Golden Retrievers are historically in the top three breeds of choice for assisting blind and sight impaired individuals. The assistance dog is trained to negotiate obstacles so a person with sight challenges can become more independent.
Training curriculum for assistance dogs includes a wide range of skills including; obstacle identification, response, socialization, personality and behavior, and communication ability. Goldens are naturally well suited because of their desire to be companion dogs and to assist. They are also well suited as guide dogs because they are strong enough to communicate with body language.
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When an individual is sight impaired they are able to respond to sound and touch. A golden retriever can be trained to use both sound and body language to communicate the need to navigate around obstacles.
Vision loss can be frustrating and limits an individual’s ability to safely participate in activities they once enjoyed alone. A guide dog can reopen doors which were closed as a result of losing vision.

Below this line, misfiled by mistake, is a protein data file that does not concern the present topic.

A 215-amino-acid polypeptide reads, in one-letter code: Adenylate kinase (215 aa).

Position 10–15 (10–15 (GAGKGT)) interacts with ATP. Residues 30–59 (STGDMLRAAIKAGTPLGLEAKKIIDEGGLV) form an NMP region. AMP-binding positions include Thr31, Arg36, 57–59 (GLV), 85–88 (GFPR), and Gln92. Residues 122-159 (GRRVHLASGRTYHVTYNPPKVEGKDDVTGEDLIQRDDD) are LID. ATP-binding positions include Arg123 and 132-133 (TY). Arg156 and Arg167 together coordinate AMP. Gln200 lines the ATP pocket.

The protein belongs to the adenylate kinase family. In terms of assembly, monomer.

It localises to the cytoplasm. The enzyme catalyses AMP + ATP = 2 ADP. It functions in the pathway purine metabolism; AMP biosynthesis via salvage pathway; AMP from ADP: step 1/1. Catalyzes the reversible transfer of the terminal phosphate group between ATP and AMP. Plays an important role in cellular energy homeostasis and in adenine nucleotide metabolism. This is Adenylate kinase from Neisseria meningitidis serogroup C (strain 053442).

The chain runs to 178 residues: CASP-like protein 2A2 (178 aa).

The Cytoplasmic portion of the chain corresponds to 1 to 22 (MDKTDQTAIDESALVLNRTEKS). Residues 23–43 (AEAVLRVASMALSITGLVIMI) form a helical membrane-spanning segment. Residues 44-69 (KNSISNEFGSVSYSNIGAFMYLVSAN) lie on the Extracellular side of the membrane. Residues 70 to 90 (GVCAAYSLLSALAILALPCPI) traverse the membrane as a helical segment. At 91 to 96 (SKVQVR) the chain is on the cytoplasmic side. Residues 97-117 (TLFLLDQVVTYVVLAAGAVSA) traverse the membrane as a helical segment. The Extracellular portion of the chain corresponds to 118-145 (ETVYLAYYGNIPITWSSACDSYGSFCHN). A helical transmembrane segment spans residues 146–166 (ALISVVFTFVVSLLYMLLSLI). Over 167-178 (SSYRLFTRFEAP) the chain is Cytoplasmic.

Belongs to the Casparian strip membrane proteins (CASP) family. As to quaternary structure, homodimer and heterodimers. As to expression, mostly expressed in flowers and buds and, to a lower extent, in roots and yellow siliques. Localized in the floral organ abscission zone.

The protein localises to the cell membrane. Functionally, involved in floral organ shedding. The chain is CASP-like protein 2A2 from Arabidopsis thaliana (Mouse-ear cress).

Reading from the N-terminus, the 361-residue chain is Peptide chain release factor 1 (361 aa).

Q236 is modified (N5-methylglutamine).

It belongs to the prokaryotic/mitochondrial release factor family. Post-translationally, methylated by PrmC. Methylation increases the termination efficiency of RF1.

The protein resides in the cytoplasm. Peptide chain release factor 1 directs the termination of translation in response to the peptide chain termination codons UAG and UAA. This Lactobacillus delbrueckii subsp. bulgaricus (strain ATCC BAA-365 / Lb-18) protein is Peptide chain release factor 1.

This was the case for Joyce Williamson. She gradually lost her vision due to retinitis pigmentosa. After she made a decision to work with a guide dog she soon reclaimed her independence, self confidence, and her personal safety. Williamson said, because of her guide dog, she has her “freedom’ and ‘she has given me back my quality of life and opened doors that were beginning to shut” as a result of vision challenges.
Joyce Williamson found the Guide Dog Foundation for the Blind and decided they were the best choice for her. “Students live on campus, working and bonding with their dogs, for 25 days.” She said.
Story and Image used with permission from Guide Dog Org Foundation Stories Press Release